Friday, April 22, 2016

Slower Than Expected: QuikTrip May Finally Be Coming to Westside

Typical look of a QuikTrip Gen 3 location 
Gas station and convenience store closer to reality.

Tulsa, Oklahoma-based QuikTrip could soon break ground for its controversial new location on Howell Mill Road.

I first wrote about the proposed 6,000 square foot QT, one that would replace a number of vacant lots as well as a former Just Brakes location, in early 2013. (City records indicate that the project has actually been in the planning stages since 2012.)  In the years since, neighborhood residents, City of Atlanta representatives, and QuikTrip officials have gone back and forth in order to reach a satisfactory compromise among the parties.  (It seemed that a number of residents would only be happy if the business was prevented from opening altogether.) 

According to Mike Thornbrugh, manager of public/government affairs for QuikTrip, the store is one step closer to reality following a recent victory at a community meeting.  

The Board of Zoning Adjustment heard the appeal of administrative variances granted in the Special Administrative Permit (SAP) for QuikTrip’s proposed development on Howell Mill between Defoor and Chattahoochee Avenues.  In the hearing, which was held April 7th, the zoning board voted unanimously to deny the appeal and move forward with the development.    

Thornbrugh indicated it was still too early to provide any timeline for opening, but that "QuikTrip looks forward to serving the community soon."  Given the project has been in the works since 2012, it must now fit into QuikTrip's current store opening pipeline.  Industry and community sources indicate it's likely that the gas station and convenience store may not break ground until late this fall, at the earliest, and may not open until late next year.
The site of the proposed QT, looking down Howell Mill with Defoor Avenue on the right 
QuikTrip officials have repeatedly made changes to their plan in an effort to appease area residents.  The City of Atlanta planning staff reviewed an earlier proposal and asked QT to make three significant changes: "remove a curb cut on Chattahoochee, remove two fueling pumps, and add “windows” to the “rear façade” (which is what we would consider to be the front, the façade along Howell Mill)." 

QuikTrip reportedly made all three changes.  The center will now have eight fuel pumps (actually, sixteen pumps in total, as they are double-sided) down from an originally planned 12 (or 24 total.)

Additionally, per the staff's request, the proposed QT will have no vehicular access from Howell Mill and will instead have single curb cuts off both Chattahoochee and Defoor Avenues.  

The convenience store portion of the business will be situated such that it sits closest to Howell Mill Road, with the pumps behind it.  The "windows," likely faux, will break up the building a bit so give it some "character."  

When the QT was first proposed in late 2012, the subject parcels were zoned "I1 (light industrial)/C1 (light commercial) within the BeltLine overlay,  suitable for use as a fuel center and convenience store.  Last year, a number of parcels along Howell Mill Road were re-zoned as MRC 1/2 (Mixed Use Residential/Commercial.)  This rezoning affected eighty or so parcels with Howell Mill frontage from I-75 towards the QT site until about the Atlanta waterworks.  This move was seen by some as a way to slow or even end QT's plans, and while there were new hurdles to overcome, the company did make necessary changes to its plans to continue the process.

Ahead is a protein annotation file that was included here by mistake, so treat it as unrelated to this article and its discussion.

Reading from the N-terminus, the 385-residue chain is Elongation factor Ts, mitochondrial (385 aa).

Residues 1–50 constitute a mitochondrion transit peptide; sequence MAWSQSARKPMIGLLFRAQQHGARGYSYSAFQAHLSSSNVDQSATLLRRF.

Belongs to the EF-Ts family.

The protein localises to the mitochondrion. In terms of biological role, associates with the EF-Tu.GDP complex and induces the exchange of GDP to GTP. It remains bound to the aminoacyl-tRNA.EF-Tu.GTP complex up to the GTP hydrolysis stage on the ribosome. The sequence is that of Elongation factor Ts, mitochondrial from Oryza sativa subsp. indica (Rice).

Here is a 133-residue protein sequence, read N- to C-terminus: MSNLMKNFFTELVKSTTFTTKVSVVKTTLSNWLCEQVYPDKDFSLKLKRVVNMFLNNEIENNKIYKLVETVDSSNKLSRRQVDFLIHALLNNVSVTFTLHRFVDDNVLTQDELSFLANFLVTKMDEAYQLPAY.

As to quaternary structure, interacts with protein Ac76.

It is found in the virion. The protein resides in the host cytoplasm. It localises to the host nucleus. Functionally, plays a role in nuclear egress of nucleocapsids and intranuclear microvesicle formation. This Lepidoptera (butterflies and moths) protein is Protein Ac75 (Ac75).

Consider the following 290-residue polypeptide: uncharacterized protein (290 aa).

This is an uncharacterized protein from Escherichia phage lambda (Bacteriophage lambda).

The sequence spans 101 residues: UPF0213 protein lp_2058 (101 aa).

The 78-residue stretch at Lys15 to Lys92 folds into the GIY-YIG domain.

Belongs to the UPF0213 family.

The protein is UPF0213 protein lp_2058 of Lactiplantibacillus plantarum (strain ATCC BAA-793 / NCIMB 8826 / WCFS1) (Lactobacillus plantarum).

Three area residents, James "Jim" Martin, Jacob Burton and Wyatt Gordon, all homeowners in nearby Underwood Hills and Berkeley Park, were the ones largely responsible for the appeal. Martin, chair of the NPU-D and Atlanta Planning Advisory Board, Burton and Gordon all felt "aggrieved" by the approval of SAP (Special Administrative Permit) BL-15-04 and outlined the reasons for their appeal.  

The trio can take their fight to Fulton County Superior Court, although I was unable to confirm whether they will elect to do so.  Although under different circumstances, QuikTrip withdrew plans to open a similar location on Moreland Avenue in Ormewood Park in 2011 after fierce neighborhood outcry.  

Personally, I see the addition of the QT as a plus for the neighborhood.  The business will provide a clean, well lit place to fill up as well as an ever evolving variety of food and drinks.  QuikTrip is seen as a "best in class" in its industry and has got to be better than a vacant lot!  If anything should have been controversial or fought over, it should have been the obscene number of apartments approved both behind Willy's and in front of Fellini's on Howell Mill near Collier Road as well as the new project near Howell Mill Road and Brady Avenue.  

As far as I'm concerned, and as one who travels this stretch with great frequency, a QT is an amenity to the area. Hundreds of apartments on the other hand, create more congestion in an already crowded area.  

A few miles away at the corner of Peachtree & 6th Streets, QuikTrip plans to open a first-of-its-kind convenience store sans gas in June.  The location, a test for the company, will stock all the products one would find in a traditional QT convenience store, with the notable absence of fuel.

Do you own property near the planned QT, and if so, are you in favor or against its development? If not a QT, what would you like to see happen to the subject parcels?  Are you, like me, sick and tired of all the new apartments up and down Howell Mill Road?

Please share your thoughts below.  


Ham said...

I guess my question to the activist would be who else is lining up to bring a quality business to this property. While convenience stores might not be my first choice they are needed and QT is the best in the business right now. Maybe the neighbors wanted a mattress/hair weave/wing shop instead.

Atlantan99 said...


I share you sentiments. QT may not be a park, but it sure is better than many alternatives, chief among them, a number of abandoned, derelict and overall sad looking lots.